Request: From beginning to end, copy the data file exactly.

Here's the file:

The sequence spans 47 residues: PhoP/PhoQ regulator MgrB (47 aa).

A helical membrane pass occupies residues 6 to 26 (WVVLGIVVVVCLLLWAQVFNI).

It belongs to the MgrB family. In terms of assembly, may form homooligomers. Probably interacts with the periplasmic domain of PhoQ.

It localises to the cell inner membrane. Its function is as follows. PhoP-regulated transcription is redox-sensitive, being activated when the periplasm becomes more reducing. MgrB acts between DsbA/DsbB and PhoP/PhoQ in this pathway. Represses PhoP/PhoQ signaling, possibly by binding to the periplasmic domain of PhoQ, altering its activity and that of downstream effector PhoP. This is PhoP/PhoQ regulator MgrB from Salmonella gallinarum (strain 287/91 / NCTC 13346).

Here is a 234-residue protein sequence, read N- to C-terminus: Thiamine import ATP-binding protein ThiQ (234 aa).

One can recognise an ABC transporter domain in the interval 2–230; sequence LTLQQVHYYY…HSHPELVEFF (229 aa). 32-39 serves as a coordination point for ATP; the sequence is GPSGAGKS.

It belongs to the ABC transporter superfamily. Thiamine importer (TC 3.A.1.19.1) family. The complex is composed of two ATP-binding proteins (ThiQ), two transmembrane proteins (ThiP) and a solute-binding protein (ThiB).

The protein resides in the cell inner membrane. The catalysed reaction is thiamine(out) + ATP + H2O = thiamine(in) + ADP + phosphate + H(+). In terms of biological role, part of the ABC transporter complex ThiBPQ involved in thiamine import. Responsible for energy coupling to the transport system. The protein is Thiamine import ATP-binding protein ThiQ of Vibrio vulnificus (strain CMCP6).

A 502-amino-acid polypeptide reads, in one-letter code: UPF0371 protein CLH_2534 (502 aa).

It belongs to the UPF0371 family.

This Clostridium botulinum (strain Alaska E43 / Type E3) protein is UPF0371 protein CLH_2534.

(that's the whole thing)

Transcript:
The sequence spans 47 residues: PhoP/PhoQ regulator MgrB (47 aa).

A helical membrane pass occupies residues 6 to 26 (WVVLGIVVVVCLLLWAQVFNI).

It belongs to the MgrB family. In terms of assembly, may form homooligomers. Probably interacts with the periplasmic domain of PhoQ.

It localises to the cell inner membrane. Its function is as follows. PhoP-regulated transcription is redox-sensitive, being activated when the periplasm becomes more reducing. MgrB acts between DsbA/DsbB and PhoP/PhoQ in this pathway. Represses PhoP/PhoQ signaling, possibly by binding to the periplasmic domain of PhoQ, altering its activity and that of downstream effector PhoP. This is PhoP/PhoQ regulator MgrB from Salmonella gallinarum (strain 287/91 / NCTC 13346).

Here is a 234-residue protein sequence, read N- to C-terminus: Thiamine import ATP-binding protein ThiQ (234 aa).

One can recognise an ABC transporter domain in the interval 2–230; sequence LTLQQVHYYY…HSHPELVEFF (229 aa). 32-39 serves as a coordination point for ATP; the sequence is GPSGAGKS.

It belongs to the ABC transporter superfamily. Thiamine importer (TC 3.A.1.19.1) family. The complex is composed of two ATP-binding proteins (ThiQ), two transmembrane proteins (ThiP) and a solute-binding protein (ThiB).

The protein resides in the cell inner membrane. The catalysed reaction is thiamine(out) + ATP + H2O = thiamine(in) + ADP + phosphate + H(+). In terms of biological role, part of the ABC transporter complex ThiBPQ involved in thiamine import. Responsible for energy coupling to the transport system. The protein is Thiamine import ATP-binding protein ThiQ of Vibrio vulnificus (strain CMCP6).

A 502-amino-acid polypeptide reads, in one-letter code: UPF0371 protein CLH_2534 (502 aa).

It belongs to the UPF0371 family.

This Clostridium botulinum (strain Alaska E43 / Type E3) protein is UPF0371 protein CLH_2534.